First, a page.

How to Securely Store Passwords in Java

One of the common requirements in Java web application is the secure storage of user passwords. You should never store user passwords in plain text. Passwords must be stored in such a way that there should be no way of getting the original password from the stored representation. Cryptographic one way hash functions are perfect for this purpose. Same hash is generated for the same password, but the original password cannot retrieved from the hash alone.

There are a number of common hash functions in use such as MD5, SHA1, SHA256 etc. I have also seen many implementations using them directly for password storage. However these are not suitable for password hashes due to a number of reasons – the algorithms such as SHA256 are too fast and hence brute forcing the hash is easy. Using MD5 hash without a salt is almost as bad as storing plain text passwords!

There are a number of hash functions specifically designed for storing hashed passwords. These include PBKDF2, bcrypt, scrypt etc. PBKDF2 is an excellent hash algorithm for password hashing and is one of the NIST recommended algorithms.

Verifiers SHALL store memorized secrets in a form that is resistant to offline attacks. Secrets SHALL be hashed with a salt value using an approved hash function such as PBKDF2 as described in [SP 800-132]. The salt value SHALL be a 32-bit or longer random value generated by an approved random bit generator and stored along with the hash result. At least 10,000 iterations of the hash function SHOULD be performed. A keyed hash function (e.g., HMAC [FIPS198-1]), with the key stored separately from the hashed authenticators (e.g., in a hardware security module) SHOULD be used to further resist dictionary attacks against the stored hashed authenticators.

One of the issues with hash functions is that they are susceptible to rainbow table attack. This attack can be prevented by using a salt text (a random text) along with each password before hashing it. This ensures that even when two different users use the same password, the hash values stored are different.

The following Java program demonstrates the use of PBKDF2 hash algorithm with salt text for storing passwords. It uses NIST recommended specification. The following example will run on Java SE 8 or above. If you want to use it Java 7 or below replace the Base64 class with Apache commons codec Base64 class.

Please note that the salt stored for the user must be changed when password is updated.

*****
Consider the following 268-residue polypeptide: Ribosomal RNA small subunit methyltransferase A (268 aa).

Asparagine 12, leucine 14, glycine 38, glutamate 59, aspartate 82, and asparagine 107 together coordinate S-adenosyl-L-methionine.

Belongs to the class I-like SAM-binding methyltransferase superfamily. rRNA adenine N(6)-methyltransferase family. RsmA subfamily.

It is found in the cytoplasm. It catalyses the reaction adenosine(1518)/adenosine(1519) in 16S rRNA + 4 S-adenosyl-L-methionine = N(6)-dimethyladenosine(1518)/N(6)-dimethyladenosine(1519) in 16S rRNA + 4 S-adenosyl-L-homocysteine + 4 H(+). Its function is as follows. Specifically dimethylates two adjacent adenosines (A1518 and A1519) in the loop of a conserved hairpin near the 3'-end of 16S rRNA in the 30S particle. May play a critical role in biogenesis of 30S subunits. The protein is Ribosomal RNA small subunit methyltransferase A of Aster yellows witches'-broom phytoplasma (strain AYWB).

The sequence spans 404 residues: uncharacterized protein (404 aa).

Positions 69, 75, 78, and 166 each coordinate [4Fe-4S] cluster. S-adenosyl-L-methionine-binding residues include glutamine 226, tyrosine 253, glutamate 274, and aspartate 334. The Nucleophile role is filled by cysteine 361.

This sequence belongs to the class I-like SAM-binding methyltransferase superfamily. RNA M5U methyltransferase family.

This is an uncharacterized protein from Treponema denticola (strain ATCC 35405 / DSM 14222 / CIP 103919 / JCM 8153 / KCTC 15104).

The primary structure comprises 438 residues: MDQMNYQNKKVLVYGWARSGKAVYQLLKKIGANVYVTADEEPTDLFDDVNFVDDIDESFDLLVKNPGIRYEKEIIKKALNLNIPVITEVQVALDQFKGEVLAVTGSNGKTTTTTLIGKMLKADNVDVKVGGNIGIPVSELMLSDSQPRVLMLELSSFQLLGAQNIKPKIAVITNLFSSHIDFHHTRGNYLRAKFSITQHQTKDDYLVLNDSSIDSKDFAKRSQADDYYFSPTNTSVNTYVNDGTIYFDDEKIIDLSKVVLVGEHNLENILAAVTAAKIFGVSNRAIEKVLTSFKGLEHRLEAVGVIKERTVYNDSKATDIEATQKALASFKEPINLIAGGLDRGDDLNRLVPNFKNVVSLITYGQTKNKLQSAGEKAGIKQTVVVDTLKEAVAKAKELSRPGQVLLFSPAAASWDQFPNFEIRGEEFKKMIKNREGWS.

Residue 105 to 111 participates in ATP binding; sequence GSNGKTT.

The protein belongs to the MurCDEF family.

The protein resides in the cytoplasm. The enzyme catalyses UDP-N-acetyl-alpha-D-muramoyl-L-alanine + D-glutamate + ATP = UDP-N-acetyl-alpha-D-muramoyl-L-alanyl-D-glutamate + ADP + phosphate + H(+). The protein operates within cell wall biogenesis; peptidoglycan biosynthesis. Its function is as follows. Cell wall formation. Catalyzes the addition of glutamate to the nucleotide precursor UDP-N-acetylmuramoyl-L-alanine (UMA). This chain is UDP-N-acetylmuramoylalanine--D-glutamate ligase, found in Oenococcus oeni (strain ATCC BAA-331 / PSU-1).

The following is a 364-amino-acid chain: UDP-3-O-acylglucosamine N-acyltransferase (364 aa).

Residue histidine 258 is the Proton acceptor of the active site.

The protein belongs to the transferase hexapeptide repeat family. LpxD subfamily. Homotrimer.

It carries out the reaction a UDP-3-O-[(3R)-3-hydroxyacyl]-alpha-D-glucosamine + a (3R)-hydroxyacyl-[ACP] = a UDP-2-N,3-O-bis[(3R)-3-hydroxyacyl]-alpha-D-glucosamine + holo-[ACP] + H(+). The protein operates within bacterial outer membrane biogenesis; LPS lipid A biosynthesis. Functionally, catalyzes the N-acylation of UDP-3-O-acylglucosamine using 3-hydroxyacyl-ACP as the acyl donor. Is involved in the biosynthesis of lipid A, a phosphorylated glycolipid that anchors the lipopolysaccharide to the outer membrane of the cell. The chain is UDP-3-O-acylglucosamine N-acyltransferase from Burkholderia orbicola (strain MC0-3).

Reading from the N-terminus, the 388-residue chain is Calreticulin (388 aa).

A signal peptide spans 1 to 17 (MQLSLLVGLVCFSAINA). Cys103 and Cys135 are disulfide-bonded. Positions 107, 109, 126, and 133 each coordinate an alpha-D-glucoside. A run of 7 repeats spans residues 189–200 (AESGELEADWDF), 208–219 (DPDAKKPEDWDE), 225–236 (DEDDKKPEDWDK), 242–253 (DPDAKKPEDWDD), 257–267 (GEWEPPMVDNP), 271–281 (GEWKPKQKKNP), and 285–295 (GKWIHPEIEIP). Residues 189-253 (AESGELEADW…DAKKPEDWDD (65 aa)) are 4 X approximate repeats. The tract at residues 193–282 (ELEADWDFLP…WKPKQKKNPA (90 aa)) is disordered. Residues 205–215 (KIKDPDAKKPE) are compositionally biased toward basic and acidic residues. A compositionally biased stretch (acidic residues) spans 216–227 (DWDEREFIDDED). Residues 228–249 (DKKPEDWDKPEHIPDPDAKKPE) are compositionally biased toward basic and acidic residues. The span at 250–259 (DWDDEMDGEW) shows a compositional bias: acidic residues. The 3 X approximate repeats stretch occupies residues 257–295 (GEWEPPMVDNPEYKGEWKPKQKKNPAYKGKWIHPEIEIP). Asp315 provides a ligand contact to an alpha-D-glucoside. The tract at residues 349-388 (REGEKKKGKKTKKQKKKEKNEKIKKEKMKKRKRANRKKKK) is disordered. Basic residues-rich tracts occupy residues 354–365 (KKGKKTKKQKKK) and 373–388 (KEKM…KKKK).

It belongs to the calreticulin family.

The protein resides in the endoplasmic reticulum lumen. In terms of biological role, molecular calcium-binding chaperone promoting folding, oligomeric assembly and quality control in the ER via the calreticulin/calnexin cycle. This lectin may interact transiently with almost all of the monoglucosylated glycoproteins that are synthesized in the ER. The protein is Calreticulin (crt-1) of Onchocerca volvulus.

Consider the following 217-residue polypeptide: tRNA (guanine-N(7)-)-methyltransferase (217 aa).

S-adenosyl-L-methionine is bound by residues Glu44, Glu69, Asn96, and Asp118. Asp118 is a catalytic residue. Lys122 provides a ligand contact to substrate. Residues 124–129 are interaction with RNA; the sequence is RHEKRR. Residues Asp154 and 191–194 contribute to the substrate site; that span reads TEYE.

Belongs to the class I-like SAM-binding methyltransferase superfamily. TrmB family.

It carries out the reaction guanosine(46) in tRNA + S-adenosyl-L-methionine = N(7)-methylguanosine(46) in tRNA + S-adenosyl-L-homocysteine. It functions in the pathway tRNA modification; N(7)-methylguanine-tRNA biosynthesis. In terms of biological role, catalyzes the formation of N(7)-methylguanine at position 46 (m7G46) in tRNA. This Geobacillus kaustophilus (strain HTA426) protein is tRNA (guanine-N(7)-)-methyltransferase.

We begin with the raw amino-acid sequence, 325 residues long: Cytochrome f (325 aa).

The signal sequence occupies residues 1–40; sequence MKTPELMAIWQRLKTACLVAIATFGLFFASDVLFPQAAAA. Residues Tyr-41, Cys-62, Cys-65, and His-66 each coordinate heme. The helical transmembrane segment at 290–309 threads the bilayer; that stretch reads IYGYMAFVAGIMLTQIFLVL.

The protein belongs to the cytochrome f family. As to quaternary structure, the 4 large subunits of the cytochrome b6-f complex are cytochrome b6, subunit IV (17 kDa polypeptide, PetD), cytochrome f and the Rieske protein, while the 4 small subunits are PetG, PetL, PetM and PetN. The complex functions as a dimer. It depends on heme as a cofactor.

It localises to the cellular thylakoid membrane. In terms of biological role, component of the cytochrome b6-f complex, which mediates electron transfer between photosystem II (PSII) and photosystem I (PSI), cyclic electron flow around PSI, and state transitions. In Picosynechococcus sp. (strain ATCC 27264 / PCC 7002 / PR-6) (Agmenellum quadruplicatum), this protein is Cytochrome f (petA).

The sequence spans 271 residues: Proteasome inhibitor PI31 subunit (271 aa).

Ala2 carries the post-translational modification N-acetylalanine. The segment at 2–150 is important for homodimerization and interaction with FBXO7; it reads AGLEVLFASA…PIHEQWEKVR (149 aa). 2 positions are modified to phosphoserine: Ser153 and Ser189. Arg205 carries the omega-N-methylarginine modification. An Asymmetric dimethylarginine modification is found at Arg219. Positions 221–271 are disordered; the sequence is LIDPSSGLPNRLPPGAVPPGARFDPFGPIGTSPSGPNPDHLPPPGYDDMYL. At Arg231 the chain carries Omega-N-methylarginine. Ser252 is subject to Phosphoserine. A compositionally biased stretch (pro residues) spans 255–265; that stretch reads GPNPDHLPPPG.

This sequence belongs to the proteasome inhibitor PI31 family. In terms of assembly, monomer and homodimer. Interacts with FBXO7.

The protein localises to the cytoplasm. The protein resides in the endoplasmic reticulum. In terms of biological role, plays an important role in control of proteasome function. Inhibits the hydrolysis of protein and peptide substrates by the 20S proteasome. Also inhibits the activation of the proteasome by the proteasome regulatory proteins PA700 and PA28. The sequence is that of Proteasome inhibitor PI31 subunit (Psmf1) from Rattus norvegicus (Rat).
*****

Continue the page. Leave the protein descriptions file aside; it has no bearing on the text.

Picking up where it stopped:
import java.security.SecureRandom;
import java.security.spec.KeySpec;
import java.util.Base64;
import java.util.HashMap;
import java.util.Map;
import java.util.Scanner;

import javax.crypto.SecretKeyFactory;
import javax.crypto.spec.PBEKeySpec;

public class SecurePasswordStorageDemo {

    // Simulates database of users!
    private Map<String, UserInfo> userDatabase = new HashMap<String,UserInfo>();

    public static void main(String[] args) throws Exception {
        SecurePasswordStorageDemo passManager = new SecurePasswordStorageDemo();
        String userName = "admin";
        String password = "password";
        passManager.signUp(userName, password);

        Scanner scanner = new Scanner(System.in);
        System.out.println("Please enter username:");
        String inputUser = scanner.nextLine();

        System.out.println("Please enter password:");
        String inputPass = scanner.nextLine();

        boolean status = passManager.authenticateUser(inputUser, inputPass);
        if (status) {
            System.out.println("Logged in!");
        } else {
            System.out.println("Sorry, wrong username/password");
        }
        scanner.close();
    }

    private boolean authenticateUser(String inputUser, String inputPass) throws Exception {
        UserInfo user = userDatabase.get(inputUser);
        if (user == null) {
            return false;
        } else {
            String salt = user.userSalt;
            String calculatedHash = getEncryptedPassword(inputPass, salt);
            if (calculatedHash.equals(user.userEncryptedPassword)) {
                return true;
            } else {
                return false;
            }
        }
    }

    private void signUp(String userName, String password) throws Exception {
        String salt = getNewSalt();
        String encryptedPassword = getEncryptedPassword(password, salt);
        UserInfo user = new UserInfo();
        user.userEncryptedPassword = encryptedPassword;
        user.userName = userName;
        user.userSalt = salt;
        saveUser(user);
    }

    // Get a encrypted password using PBKDF2 hash algorithm
    public String getEncryptedPassword(String password, String salt) throws Exception {
        String algorithm = "PBKDF2WithHmacSHA1";
        int derivedKeyLength = 160; // for SHA1
        int iterations = 20000; // NIST specifies 10000

        byte[] saltBytes = Base64.getDecoder().decode(salt);
        KeySpec spec = new PBEKeySpec(password.toCharArray(), saltBytes, iterations, derivedKeyLength);
        SecretKeyFactory f = SecretKeyFactory.getInstance(algorithm);

        byte[] encBytes = f.generateSecret(spec).getEncoded();
        return Base64.getEncoder().encodeToString(encBytes);
    }

    // Returns base64 encoded salt
    public String getNewSalt() throws Exception {
        // Don't use Random!
        SecureRandom random = SecureRandom.getInstance("SHA1PRNG");
        // NIST recommends minimum 4 bytes. We use 8.
        byte[] salt = new byte[8];
        random.nextBytes(salt);
        return Base64.getEncoder().encodeToString(salt);
    }

    private void saveUser(UserInfo user) {
        userDatabase.put(user.userName, user);
    }

}

// Each user has a unique salt
// This salt must be recomputed during password change!
class UserInfo {
    String userEncryptedPassword;
    String userSalt;
    String userName;
}

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